> So with or without the "higher level" wrappers, how else, other than
> the way I showed in the message you are responding to as a rewrite
> of the example to use test_expect_todo, that uses two test_must_fail
> and two ! and makes which ones are expected failure and which ones
> are documentation of the current breakage, do you propose to write
> the equivalent?  It may be that your test_todo may be a different
> way to spell the test_ki marker I showed above, and if that is the
> case it is perfectly fine, but I want it to be THE primitive, not
> test_must_fail or !, to mark a single command in the test that
> currently does not work as expected.

Sure, yes it's basically a different way to spell the same thing....

>> I don't think we can categorically replace all of the
>> "test_expect_failure" cases, because in some of those it's too much of a
>> hassle to assert the exact current behavior, or we don't really care.
>> But I think for most cases instead of a:
>> 	test_ki ! grep unwanted output
>> It makes more sense to do (as that helper does):
>> 	test_todo grep --want yay --expect unwanted -- output
> My take is the complete opposite.  We can and should start small,
> and how exactly the current implementation happens to be broken does
> not matter most of the time.

Well, the tip of this series leaves ~20 uses of test_expect_todo v.s. a
remaining ~100 uses of test_expect_failure, so it is a small start. I
converted those things I thought made the most sense.

But I do think you want to test at least a fuzzy "how exactly" most of
the time. The reason I worked on this was because while authoring the
series you merged in ea05fd5fbf7 (Merge branch
'ab/keep-git-exit-codes-in-tests', 2022-03-16) I found that we had
various test_expect_failure that failed in ways very different than what
we'd expect.

Or, saying that something exits non-zero and we'd like to fix it isn't
the same as saying that we'd like to e.g. exclude it from SANITIZE=leak
or SANITIZE=address testing. I.e. it still shouldn't leak, double-free()
or run into a BUG(), and if it does we'd like to know most of the time.

I think the only sensible thing to do to fix that is to have the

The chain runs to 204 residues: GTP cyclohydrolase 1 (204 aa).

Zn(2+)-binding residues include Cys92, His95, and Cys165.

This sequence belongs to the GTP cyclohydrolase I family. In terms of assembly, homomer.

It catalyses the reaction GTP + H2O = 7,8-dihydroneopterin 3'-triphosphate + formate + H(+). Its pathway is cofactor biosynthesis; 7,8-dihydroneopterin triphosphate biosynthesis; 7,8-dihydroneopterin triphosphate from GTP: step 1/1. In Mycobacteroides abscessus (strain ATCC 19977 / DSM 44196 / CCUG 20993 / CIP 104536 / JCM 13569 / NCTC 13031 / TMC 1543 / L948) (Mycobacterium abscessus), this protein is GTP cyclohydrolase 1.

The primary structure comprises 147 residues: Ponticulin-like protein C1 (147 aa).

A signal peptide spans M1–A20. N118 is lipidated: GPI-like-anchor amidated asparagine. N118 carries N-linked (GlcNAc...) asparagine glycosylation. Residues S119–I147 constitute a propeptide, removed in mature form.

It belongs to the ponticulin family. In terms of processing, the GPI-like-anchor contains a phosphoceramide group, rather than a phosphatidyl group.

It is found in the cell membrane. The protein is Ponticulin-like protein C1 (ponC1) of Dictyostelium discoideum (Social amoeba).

semantics of test_expect_todo, within that you can always decide to
ignore individual exit codes, but you can't really do it the other way
around (which is what test_expect_failure does).

  reply	other threads:[~2022-03-19 11:22 UTC|newest]

Thread overview: 18+ messages / expand[flat|nested]  mbox.gz  Atom feed  top
2022-03-18  0:33 [PATCH 0/7] test-lib-functions: a better "test_expect_failure" Ævar Arnfjörð Bjarmason
2022-03-18  0:33 ` [PATCH 1/7] test-lib: add a "test_expect_todo", similar to "test_expect_failure" Ævar Arnfjörð Bjarmason
2022-03-18 18:59   ` Junio C Hamano
2022-03-18 20:50     ` Junio C Hamano
2022-03-18 23:07       ` Ævar Arnfjörð Bjarmason
2022-03-19  7:12         ` Junio C Hamano
2022-03-19 11:11           ` Ævar Arnfjörð Bjarmason [this message]
2022-03-20 15:13             ` Phillip Wood
2022-03-20 18:07               ` Junio C Hamano
2022-03-22 14:43                 ` Derrick Stolee
2022-03-23 22:13                   ` Junio C Hamano
2022-03-24 11:24                     ` Phillip Wood
2022-03-18  0:33 ` [PATCH 2/7] test-lib-functions: add and use a "test_todo" helper Ævar Arnfjörð Bjarmason
2022-03-18  0:33 ` [PATCH 3/7] tests: allow test_* in "test_must_fail_acceptable" for "test_todo" Ævar Arnfjörð Bjarmason
2022-03-18  0:33 ` [PATCH 4/7] test-lib-functions: add and use a "todo_test_cmp" helper Ævar Arnfjörð Bjarmason
2022-03-18  0:34 ` [PATCH 5/7] test-lib-functions: add and use a "todo_test_path" helper Ævar Arnfjörð Bjarmason
2022-03-18  0:34 ` [PATCH 6/7] test-lib-functions: make test_todo support a --reset Ævar Arnfjörð Bjarmason
2022-03-18  0:34 ` [PATCH 7/7] sparse tests: convert a TODO test to use "test_expect_todo" Ævar Arnfjörð Bjarmason